SYMPOSIUM: DAUBERT, INNOCENCE, AND THE FUTURE OF FORENSIC SCIENCE: MEETING THE CHALLENGES OF THE DAUBERT TRILOGY: REFINING AND REDEFINING THE RELIABILITY OF FORENSIC EVIDENCE Skip over navigation
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Copyright (c) 2007 The University of Tulsa
Tulsa Law Review

SYMPOSIUM: DAUBERT, INNOCENCE, AND THE FUTURE OF FORENSIC SCIENCE: MEETING THE CHALLENGES OF THE DAUBERT TRILOGY: REFINING AND REDEFINING THE RELIABILITY OF FORENSIC EVIDENCE

Winter, 2007

The University of Tulsa Law Review

43 Tulsa L. Rev. 417

Author

Mara L. Merlino,* Victoria Springer,** Jan Seaman Kelly,*** Derek Hammond,**** Eric Sahota,***** and Lori Haines******

Excerpt



I. Introduction
 
Daubert 1 and its progeny, General Electric Co. v. Joiner 2 and Kumho Tire Co. v. Carmichael, 3 established new guidelines and procedures for determining the evidentiary reliability of expert testimony. Following the Daubert trilogy, the admissibility of expert testimony is presumably based not only on an analysis of the evidence's legal merits and Frye's general acceptance standard, 4 but also on the judicial analysis of the qualifications of the expert, the methods by which the expert arrives at his or her conclusions, and even the conclusions themselves. 5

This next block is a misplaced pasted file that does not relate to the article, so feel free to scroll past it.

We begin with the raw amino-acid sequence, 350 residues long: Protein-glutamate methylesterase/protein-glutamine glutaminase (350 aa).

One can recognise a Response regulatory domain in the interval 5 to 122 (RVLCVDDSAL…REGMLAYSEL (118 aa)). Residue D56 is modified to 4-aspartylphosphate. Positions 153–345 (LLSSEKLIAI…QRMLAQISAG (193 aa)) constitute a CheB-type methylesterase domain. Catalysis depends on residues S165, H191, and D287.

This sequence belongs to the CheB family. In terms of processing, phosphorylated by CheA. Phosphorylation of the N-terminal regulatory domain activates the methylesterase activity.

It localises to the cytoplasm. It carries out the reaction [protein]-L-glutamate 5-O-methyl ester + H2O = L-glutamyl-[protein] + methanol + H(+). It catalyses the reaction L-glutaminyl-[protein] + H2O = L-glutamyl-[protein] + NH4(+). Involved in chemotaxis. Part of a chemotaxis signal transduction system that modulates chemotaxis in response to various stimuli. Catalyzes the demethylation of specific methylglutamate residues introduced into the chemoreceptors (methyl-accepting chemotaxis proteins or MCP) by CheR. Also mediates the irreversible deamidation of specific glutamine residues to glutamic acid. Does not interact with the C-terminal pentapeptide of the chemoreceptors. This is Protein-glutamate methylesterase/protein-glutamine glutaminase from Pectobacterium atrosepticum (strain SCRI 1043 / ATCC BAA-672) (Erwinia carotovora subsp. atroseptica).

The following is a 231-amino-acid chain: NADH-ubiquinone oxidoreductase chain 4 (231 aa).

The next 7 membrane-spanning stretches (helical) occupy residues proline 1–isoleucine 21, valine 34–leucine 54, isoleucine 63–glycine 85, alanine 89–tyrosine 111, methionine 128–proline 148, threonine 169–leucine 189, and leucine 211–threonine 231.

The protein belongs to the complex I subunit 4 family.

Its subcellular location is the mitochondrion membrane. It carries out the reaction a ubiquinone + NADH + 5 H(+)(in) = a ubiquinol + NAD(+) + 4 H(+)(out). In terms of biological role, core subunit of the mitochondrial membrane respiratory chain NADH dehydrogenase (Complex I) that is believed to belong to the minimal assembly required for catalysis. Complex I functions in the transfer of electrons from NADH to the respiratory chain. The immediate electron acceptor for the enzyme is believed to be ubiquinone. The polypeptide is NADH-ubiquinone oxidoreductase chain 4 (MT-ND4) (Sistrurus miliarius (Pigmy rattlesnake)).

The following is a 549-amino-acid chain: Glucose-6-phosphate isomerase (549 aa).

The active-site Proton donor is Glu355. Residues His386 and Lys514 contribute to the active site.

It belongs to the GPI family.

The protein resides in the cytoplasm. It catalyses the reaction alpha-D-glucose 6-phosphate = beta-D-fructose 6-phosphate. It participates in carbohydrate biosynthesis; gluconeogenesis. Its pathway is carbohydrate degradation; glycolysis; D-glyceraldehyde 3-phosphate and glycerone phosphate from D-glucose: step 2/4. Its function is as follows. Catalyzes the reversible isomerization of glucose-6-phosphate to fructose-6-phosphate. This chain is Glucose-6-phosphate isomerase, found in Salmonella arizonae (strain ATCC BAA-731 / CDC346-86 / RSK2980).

Judges' interpretations of their gatekeeping responsibilities under the Daubert trilogy have imposed more objective, stringent requirements (relevancy, legal sufficiency, and reliability) for the admissibility of some kinds of evidence which for seventy years had been considered admissible under the Frye decision's general acceptance standard, while other kinds of evidence have remained relatively unaffected by the Daubert trilogy. 6 Confronted with challenges to the admissibility of evidence from their various fields, forensic practitioners have responded to the questions about the reliability of their testimony by seeking ways to both improve their disciplines and demonstrate to judges, attorneys, academicians, and fellow experts that their underlying assumptions, methods, and conclusions meet the requirements of the Daubert trilogy.

This discourse among practitioners, judges, attorneys, law professors, and evidence scholars about how the admissibility of expert testimony from the forensic fields should be determined illustrates an issue relevant to all expert testimony. Gary Edmond wrote


 
because the various sciences maintain different ...
 
 
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